Friday, November 11, 2016
CLA (Conjugated Linoleic Acid): A Detailed Review
The main dietary sources of CLA are animal foods from ruminants, such as cows, goats and sheep.
The total amount of CLA in these foods varies greatly depending on what the animals ate (10).
For example, the CLA content is 300-500% higher in beef and dairy from grass-fed cows, compared to grain-fed cows (11).
Most people are already getting some CLA from their diet… the average intake in the U.S. is about 151 mg per day for women and 212 mg for men (12).
However… it’s important to keep in mind that the CLA you find in supplements is NOT derived from natural foods.
It is made by chemically altering safflower and sunflower oils, which are unhealthy vegetable oils. The linoleic acid in the oils is turned into conjugated linoleic acid via a chemical process (13).
The balance of the different forms is heavily distorted in supplements. Foods are mostly c9, t11, while the supplements are very high in t10, c12, which is never found in large amounts in nature (14, 15).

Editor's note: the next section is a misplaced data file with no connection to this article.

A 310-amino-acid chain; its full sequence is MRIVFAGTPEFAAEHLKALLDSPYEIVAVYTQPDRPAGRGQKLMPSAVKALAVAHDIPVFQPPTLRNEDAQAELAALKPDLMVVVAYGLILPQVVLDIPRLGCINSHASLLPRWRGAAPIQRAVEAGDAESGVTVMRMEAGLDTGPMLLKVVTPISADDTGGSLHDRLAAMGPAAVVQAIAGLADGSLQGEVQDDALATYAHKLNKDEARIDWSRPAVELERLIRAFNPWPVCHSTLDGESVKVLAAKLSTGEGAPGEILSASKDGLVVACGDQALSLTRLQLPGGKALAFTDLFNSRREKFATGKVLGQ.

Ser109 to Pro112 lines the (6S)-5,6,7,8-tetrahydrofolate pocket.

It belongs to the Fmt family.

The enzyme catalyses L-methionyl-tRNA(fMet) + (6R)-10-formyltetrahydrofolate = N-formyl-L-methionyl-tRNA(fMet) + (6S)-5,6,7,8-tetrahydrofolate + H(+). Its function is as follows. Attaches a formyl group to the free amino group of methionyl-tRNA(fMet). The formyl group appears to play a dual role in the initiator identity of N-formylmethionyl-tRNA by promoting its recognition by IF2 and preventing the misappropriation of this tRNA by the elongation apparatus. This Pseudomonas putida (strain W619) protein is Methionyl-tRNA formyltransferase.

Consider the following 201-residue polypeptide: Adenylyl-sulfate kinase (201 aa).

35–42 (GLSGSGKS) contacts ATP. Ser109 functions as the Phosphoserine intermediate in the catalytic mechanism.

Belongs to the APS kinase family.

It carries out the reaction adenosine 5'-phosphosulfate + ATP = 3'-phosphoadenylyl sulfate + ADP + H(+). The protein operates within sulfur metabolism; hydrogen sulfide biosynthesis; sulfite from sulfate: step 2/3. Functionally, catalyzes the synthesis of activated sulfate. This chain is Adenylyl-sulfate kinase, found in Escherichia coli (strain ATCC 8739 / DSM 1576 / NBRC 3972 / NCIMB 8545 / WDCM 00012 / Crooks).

For this reason, CLA taken in supplement form does not have the same health effects as CLA gotten from foods.
Should You Take it?
Personally I don’t think losing a few pounds is worth the risk of increased liver fat and worsened metabolic health.
If you disagree and still want to take CLA supplements, then I recommend that you get regular blood tests to monitor liver function and other metabolic markers, to make sure that you’re not harming yourself.
Although CLA from beef and dairy is beneficial, taking “unnatural” types of CLA made from chemically altered vegetable oils seems to be a bad idea.
Having a six pack is great, but there are other better ways to lose fat that won’t give you fatty liver disease and diabetes in the process.